When Inflation is High, Buy High?

Posted by Vident Financial on 11/2/21 9:30 AM

The financial industry has various ways of classifying stocks. One is size, but there are also styles of investing, such as buying companies which are expensive (meaning the price is high relative to sales, or earnings or revenues or cash flow, or some other form of income). If stocks are expensive, it's like they are expected to have high earnings growth, otherwise why would investors pay more for them than for the "cheap" stocks?


The first kind are called "Growth," and the second kind are called "Value," and historically they don't respond the same way to high inflation environments.

Growth Value High Inflation-1

(Source: Bloomberg, St. Louis Federal Reserve, Bowyer Research)


The chart above shows the performance of Growth versus Value indices during high inflation periods. Growth appears to us to be the superior historical inflation hedge, at least going by this set of examples. This might have been a direct effect of inflation, or it could have been relative to interest rates. The Federal Reserve expands the money supply by lowering interest rates, so this could have reflected the idea that low interest rates coming from easy money might have helped Growth stocks more than Value stocks. More research is needed to get to the bottom of why Growth has tended to be a better inflation hedge, but in the data set above, it appears to us that it was a better hedge, whatever the reasons.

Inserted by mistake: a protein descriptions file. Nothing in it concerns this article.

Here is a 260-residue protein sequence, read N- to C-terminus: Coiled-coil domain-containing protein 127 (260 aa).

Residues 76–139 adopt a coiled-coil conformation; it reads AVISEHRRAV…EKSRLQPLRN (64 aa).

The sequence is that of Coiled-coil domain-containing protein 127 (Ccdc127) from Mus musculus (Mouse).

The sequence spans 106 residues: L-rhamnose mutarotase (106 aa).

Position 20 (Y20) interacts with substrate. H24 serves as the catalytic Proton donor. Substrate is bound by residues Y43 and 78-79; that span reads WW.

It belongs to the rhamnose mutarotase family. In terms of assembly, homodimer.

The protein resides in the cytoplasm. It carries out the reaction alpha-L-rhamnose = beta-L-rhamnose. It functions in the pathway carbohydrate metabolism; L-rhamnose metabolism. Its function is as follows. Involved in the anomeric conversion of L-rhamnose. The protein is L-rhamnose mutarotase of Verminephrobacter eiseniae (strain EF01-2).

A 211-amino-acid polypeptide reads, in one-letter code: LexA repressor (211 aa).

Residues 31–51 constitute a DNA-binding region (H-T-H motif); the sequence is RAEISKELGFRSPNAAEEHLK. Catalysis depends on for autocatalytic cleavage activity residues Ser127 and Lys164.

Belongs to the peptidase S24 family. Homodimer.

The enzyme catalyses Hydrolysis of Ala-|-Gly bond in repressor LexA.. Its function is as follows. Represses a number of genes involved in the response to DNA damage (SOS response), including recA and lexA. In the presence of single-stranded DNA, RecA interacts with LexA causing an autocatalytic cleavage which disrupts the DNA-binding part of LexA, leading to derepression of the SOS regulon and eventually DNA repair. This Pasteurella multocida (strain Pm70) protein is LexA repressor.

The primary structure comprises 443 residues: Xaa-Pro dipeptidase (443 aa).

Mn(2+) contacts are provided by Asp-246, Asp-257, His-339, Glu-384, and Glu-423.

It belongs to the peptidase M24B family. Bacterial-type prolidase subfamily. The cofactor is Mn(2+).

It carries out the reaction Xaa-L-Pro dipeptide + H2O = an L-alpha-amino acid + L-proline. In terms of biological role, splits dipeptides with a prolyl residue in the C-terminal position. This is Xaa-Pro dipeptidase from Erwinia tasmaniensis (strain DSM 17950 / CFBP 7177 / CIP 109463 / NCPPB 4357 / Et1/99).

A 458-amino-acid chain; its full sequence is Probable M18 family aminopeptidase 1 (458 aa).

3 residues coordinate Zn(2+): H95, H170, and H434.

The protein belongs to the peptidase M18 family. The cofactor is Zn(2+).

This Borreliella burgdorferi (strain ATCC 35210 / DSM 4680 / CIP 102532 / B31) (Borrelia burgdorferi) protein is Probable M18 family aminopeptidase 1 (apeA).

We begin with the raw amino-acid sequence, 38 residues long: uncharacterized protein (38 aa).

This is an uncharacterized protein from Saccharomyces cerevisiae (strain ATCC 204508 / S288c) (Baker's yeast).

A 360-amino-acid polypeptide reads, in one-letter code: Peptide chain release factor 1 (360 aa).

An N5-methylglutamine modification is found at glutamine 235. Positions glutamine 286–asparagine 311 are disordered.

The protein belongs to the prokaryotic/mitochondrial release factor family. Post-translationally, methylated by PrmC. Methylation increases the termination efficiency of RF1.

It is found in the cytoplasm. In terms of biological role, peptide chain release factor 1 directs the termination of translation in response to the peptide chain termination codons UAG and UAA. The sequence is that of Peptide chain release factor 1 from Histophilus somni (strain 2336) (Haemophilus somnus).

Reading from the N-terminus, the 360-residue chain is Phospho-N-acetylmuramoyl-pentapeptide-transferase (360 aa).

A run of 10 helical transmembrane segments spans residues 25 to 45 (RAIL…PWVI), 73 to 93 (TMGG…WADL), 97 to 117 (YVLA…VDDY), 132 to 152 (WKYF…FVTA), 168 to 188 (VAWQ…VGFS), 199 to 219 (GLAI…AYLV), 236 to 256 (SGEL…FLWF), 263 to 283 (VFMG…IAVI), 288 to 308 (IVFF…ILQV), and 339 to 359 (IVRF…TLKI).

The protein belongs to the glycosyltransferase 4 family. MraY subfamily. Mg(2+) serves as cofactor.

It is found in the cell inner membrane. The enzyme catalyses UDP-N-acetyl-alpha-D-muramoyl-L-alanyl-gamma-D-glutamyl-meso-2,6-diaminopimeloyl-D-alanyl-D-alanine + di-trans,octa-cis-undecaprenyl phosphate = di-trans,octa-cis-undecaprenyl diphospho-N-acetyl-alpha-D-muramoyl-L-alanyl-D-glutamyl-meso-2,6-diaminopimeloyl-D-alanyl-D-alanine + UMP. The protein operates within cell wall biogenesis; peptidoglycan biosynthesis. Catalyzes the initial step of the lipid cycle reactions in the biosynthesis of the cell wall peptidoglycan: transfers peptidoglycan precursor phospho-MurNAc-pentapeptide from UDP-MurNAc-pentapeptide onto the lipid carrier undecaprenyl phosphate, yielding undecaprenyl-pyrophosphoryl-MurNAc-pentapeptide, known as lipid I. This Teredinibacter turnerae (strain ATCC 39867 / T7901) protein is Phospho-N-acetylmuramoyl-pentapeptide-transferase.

Below, we added a comparison of high inflation environments (the top fifth in the data set) to low inflation environments (the bottom fifth):

Growth Value High and Low Inflation-1

(Source: Bloomberg, St. Louis Federal Reserve, Bowyer Research)


It appears that Growth stocks offered a relatively attractive trade-off in that they performed strongly during high inflation periods, but they still had positive (though much less positive) returns during low inflation environments. The charts above might also show some residual cap size trade-offs in that the Russell 2000® Growth Index Return is more a Mid and Small Cap index than a Large Cap one.


Next time, we’ll look at the global picture when it comes to historical performance during periods of high and low inflation.

Topics: Economics, inflation hedges

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